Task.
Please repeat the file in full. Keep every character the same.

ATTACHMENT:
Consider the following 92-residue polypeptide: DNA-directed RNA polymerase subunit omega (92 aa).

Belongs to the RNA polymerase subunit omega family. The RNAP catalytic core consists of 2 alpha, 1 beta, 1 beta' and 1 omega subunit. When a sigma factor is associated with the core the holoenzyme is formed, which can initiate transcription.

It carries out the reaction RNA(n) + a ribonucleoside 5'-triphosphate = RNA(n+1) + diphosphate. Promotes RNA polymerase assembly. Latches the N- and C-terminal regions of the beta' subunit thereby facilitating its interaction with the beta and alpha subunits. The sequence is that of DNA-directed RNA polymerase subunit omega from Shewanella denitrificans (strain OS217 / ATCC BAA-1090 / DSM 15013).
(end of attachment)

Consider the following 92-residue polypeptide: DNA-directed RNA polymerase subunit omega (92 aa).

Belongs to the RNA polymerase subunit omega family. The RNAP catalytic core consists of 2 alpha, 1 beta, 1 beta' and 1 omega subunit. When a sigma factor is associated with the core the holoenzyme is formed, which can initiate transcription.

It carries out the reaction RNA(n) + a ribonucleoside 5'-triphosphate = RNA(n+1) + diphosphate. Promotes RNA polymerase assembly. Latches the N- and C-terminal regions of the beta' subunit thereby facilitating its interaction with the beta and alpha subunits. The sequence is that of DNA-directed RNA polymerase subunit omega from Shewanella denitrificans (strain OS217 / ATCC BAA-1090 / DSM 15013).